Reel Review: Made in Dagenham
By Kinga, Reel Equality Film Club Volunteer, 31st March 2021.
ABOUT OUR FILMS
Much deliberation has gone into how Reel Equality Film Club chooses films for screenings. We’ve detailed many ways in which a film could represent women in fair or unfair ways, and created a criteria checklist. Usually, no film ticks all the boxes. We use the Bechdel test* to help us decide if the film is telling a woman’s story. We then discuss other considerations, including trying to show a diversity of women’s stories, and avoiding films in which women are portrayed mostly as victims or only in stereotypical female roles (such as carers, or home-makers). We also avoid films where women seem to be there mainly for their looks or sex appeal.
What is good about Made in Dagenham from the point of view of gender equality?
Made In Dagenham is a warm and accessible representation of women’s rights, struggles and victories that many women can relate to in our everyday life. The film reflects on the 1968 Sewing Machinist Protest at the Dagenham Ford car plant that had an unforgettable effect on the progress of achieving women’s rights. Rita (Sally Hawkins) is a working class mother and wife who works in the Ford Factory, where her and other women sew car seat covers in terrible “sweat shop”-like conditions for little pay. In telling her story the film challenges the image of the stereotypical sixties housewife: Rita is a highly-motivated person who stands up for herself and rest of the community.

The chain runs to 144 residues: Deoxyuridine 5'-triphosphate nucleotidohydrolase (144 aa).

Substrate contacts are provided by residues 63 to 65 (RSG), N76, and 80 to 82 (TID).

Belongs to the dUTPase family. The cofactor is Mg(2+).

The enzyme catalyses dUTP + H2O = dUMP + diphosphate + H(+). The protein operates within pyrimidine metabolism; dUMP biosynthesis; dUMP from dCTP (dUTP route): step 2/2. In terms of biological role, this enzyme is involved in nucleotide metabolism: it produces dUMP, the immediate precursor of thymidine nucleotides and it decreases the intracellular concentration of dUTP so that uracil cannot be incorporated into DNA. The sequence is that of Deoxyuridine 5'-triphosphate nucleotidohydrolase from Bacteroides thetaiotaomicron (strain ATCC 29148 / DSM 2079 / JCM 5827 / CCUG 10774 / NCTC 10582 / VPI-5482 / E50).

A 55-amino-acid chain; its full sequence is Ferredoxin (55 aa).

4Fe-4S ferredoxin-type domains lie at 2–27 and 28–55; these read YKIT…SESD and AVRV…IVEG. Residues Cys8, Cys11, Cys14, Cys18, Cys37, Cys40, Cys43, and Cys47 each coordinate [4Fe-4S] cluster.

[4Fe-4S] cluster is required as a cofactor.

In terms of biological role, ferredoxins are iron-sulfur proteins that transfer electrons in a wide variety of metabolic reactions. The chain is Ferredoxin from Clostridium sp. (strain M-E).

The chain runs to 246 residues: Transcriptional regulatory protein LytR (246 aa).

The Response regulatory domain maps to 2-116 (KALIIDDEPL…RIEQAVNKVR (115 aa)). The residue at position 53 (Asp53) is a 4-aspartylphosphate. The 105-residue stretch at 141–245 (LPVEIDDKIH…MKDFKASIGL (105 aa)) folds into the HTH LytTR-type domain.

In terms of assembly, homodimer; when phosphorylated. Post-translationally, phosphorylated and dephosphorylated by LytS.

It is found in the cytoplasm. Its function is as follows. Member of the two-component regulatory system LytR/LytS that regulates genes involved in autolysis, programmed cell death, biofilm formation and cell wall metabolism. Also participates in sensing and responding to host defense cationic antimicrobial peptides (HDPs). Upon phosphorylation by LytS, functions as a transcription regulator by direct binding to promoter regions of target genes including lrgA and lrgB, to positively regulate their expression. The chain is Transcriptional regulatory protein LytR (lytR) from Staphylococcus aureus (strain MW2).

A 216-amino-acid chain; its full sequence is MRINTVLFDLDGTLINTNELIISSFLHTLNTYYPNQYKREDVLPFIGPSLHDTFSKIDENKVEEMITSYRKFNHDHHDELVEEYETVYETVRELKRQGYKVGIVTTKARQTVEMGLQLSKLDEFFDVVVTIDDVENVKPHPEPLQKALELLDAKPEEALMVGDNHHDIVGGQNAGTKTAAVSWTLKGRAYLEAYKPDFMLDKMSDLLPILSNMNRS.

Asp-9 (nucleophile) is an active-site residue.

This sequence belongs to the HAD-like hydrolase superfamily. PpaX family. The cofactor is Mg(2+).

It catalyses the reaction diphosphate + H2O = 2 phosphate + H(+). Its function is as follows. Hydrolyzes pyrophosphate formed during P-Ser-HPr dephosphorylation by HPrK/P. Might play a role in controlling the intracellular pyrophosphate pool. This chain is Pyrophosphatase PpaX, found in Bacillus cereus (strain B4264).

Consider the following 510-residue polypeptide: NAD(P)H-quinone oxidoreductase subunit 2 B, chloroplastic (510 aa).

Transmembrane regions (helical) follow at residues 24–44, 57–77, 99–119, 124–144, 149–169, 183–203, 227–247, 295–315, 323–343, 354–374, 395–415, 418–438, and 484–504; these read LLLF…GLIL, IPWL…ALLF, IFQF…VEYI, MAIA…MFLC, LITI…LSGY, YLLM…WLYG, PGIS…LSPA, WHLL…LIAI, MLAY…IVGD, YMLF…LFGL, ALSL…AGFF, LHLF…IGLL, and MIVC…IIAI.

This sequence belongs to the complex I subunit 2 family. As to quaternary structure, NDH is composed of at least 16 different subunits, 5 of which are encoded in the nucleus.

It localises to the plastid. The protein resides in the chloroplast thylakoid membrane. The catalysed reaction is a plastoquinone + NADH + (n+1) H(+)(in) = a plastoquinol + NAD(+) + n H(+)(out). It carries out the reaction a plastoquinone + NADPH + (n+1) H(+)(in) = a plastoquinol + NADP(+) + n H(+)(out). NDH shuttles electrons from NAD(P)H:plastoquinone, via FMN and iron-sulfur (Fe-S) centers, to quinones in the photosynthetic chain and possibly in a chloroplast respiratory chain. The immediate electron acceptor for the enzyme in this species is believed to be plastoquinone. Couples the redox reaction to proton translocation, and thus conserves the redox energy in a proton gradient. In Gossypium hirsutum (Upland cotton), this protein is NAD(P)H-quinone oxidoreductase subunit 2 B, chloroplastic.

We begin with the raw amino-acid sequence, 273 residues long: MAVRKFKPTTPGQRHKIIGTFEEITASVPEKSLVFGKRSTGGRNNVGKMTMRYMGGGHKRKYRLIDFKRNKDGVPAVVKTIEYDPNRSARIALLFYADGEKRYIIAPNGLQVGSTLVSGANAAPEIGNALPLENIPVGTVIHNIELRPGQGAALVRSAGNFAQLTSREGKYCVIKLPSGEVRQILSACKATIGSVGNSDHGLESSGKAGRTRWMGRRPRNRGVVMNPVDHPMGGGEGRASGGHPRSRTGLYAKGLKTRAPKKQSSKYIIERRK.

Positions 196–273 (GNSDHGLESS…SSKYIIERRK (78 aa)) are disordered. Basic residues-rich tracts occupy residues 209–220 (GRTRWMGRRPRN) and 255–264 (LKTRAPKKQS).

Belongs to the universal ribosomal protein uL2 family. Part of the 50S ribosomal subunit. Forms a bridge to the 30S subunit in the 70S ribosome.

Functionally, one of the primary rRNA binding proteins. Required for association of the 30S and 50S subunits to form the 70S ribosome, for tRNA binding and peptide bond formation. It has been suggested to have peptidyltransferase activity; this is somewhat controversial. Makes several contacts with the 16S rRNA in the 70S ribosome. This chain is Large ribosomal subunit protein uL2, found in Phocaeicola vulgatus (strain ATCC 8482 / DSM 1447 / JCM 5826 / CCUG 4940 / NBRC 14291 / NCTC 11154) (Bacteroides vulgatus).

Rita and rest of the women are in complete control over their sexuality, their life decisions, their families and their womanhood, which is clear in how they own the spaces in which they move, whether it be semi-naked in their workplace or moving around their homes and public social spaces. It is the women who are in control of their work space and also who take control over their demands, fighting the misogyny of unequal pay. The film is perhaps a bit unrealistic in how glamorously and romantically it portrays the women protesters. However, when so many told histories of social struggle focusing on men’s stories, it’s refreshing to see a film that puts women’s activism at the forefront.
What about this film inspired you?
Rita is the only one who does not give up and keeps fighting, even when everyone else seems to lose their faith to maintain the battle. It is this persistence and determination in the face of apparently insurmountable adversity that resounds throughout the history of working-class women and their/our struggles: these are our mothers, sisters, partners, friends and neighbours, and it is a fight that is not and should not be fought alone. The fact that we are able to hear and see such strength in unity in this film is a rallying cry and reminder to me that we women are strong and together we are stronger and we can change our lives and the lives of those around us for the better, TOGETHER!
*To pass the Bechdel Test, a film must meet the following 3 criteria: Are there at least 2 women in this film? Do they ever talk to each other? About something other than a man?
Promising Young WomanThur 18th May 2023The Space - the Squire Performing Arts Centre | Arboretum Street, NottinghamMore than a screening - Stalls | Food | SpeakersStudents: free | General public: Pay what you can This May, Reel Equality Film Club will be returning to...
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